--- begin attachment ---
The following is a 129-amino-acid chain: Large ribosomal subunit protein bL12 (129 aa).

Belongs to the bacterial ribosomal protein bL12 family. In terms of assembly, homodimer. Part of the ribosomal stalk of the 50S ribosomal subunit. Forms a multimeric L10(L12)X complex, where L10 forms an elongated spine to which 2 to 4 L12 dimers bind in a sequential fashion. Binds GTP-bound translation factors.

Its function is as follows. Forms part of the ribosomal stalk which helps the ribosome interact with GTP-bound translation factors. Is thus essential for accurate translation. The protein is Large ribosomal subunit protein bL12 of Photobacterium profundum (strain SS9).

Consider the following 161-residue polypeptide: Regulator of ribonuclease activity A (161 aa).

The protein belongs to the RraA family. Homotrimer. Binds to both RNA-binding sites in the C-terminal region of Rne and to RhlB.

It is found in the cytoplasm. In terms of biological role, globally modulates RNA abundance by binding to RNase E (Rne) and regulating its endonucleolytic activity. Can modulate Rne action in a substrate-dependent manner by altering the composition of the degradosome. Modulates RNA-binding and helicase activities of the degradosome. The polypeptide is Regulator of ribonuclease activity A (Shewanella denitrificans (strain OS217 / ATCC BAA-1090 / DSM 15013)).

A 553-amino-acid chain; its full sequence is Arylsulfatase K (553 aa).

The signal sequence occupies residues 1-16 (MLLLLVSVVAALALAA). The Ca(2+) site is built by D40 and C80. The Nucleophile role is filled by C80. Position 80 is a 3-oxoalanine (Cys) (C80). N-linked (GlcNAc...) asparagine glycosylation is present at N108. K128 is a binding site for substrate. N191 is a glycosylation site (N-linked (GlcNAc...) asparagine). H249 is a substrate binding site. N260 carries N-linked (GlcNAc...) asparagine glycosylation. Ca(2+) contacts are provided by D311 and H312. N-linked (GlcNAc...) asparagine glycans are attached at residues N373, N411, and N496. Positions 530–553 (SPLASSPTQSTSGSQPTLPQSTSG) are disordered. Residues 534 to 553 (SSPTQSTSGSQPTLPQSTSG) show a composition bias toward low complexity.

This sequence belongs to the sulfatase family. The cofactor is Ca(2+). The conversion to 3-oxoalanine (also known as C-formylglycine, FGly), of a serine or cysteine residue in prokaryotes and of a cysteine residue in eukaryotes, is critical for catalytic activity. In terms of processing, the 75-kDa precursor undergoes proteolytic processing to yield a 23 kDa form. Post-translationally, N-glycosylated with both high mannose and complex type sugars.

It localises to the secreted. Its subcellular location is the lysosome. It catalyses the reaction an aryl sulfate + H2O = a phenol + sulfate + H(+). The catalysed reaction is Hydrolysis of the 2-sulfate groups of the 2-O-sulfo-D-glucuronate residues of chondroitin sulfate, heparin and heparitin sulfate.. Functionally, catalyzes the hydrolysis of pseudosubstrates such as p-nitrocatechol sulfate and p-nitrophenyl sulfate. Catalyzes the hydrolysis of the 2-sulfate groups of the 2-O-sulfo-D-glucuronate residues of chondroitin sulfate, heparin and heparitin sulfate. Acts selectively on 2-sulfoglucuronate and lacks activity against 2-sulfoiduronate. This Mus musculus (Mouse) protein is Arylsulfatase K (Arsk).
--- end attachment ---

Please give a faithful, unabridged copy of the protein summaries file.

The following is a 129-amino-acid chain: Large ribosomal subunit protein bL12 (129 aa).

Belongs to the bacterial ribosomal protein bL12 family. In terms of assembly, homodimer. Part of the ribosomal stalk of the 50S ribosomal subunit. Forms a multimeric L10(L12)X complex, where L10 forms an elongated spine to which 2 to 4 L12 dimers bind in a sequential fashion. Binds GTP-bound translation factors.

Its function is as follows. Forms part of the ribosomal stalk which helps the ribosome interact with GTP-bound translation factors. Is thus essential for accurate translation. The protein is Large ribosomal subunit protein bL12 of Photobacterium profundum (strain SS9).

Consider the following 161-residue polypeptide: Regulator of ribonuclease activity A (161 aa).

The protein belongs to the RraA family. Homotrimer. Binds to both RNA-binding sites in the C-terminal region of Rne and to RhlB.

It is found in the cytoplasm. In terms of biological role, globally modulates RNA abundance by binding to RNase E (Rne) and regulating its endonucleolytic activity. Can modulate Rne action in a substrate-dependent manner by altering the composition of the degradosome. Modulates RNA-binding and helicase activities of the degradosome. The polypeptide is Regulator of ribonuclease activity A (Shewanella denitrificans (strain OS217 / ATCC BAA-1090 / DSM 15013)).

A 553-amino-acid chain; its full sequence is Arylsulfatase K (553 aa).

The signal sequence occupies residues 1-16 (MLLLLVSVVAALALAA). The Ca(2+) site is built by D40 and C80. The Nucleophile role is filled by C80. Position 80 is a 3-oxoalanine (Cys) (C80). N-linked (GlcNAc...) asparagine glycosylation is present at N108. K128 is a binding site for substrate. N191 is a glycosylation site (N-linked (GlcNAc...) asparagine). H249 is a substrate binding site. N260 carries N-linked (GlcNAc...) asparagine glycosylation. Ca(2+) contacts are provided by D311 and H312. N-linked (GlcNAc...) asparagine glycans are attached at residues N373, N411, and N496. Positions 530–553 (SPLASSPTQSTSGSQPTLPQSTSG) are disordered. Residues 534 to 553 (SSPTQSTSGSQPTLPQSTSG) show a composition bias toward low complexity.

This sequence belongs to the sulfatase family. The cofactor is Ca(2+). The conversion to 3-oxoalanine (also known as C-formylglycine, FGly), of a serine or cysteine residue in prokaryotes and of a cysteine residue in eukaryotes, is critical for catalytic activity. In terms of processing, the 75-kDa precursor undergoes proteolytic processing to yield a 23 kDa form. Post-translationally, N-glycosylated with both high mannose and complex type sugars.

It localises to the secreted. Its subcellular location is the lysosome. It catalyses the reaction an aryl sulfate + H2O = a phenol + sulfate + H(+). The catalysed reaction is Hydrolysis of the 2-sulfate groups of the 2-O-sulfo-D-glucuronate residues of chondroitin sulfate, heparin and heparitin sulfate.. Functionally, catalyzes the hydrolysis of pseudosubstrates such as p-nitrocatechol sulfate and p-nitrophenyl sulfate. Catalyzes the hydrolysis of the 2-sulfate groups of the 2-O-sulfo-D-glucuronate residues of chondroitin sulfate, heparin and heparitin sulfate. Acts selectively on 2-sulfoglucuronate and lacks activity against 2-sulfoiduronate. This Mus musculus (Mouse) protein is Arylsulfatase K (Arsk).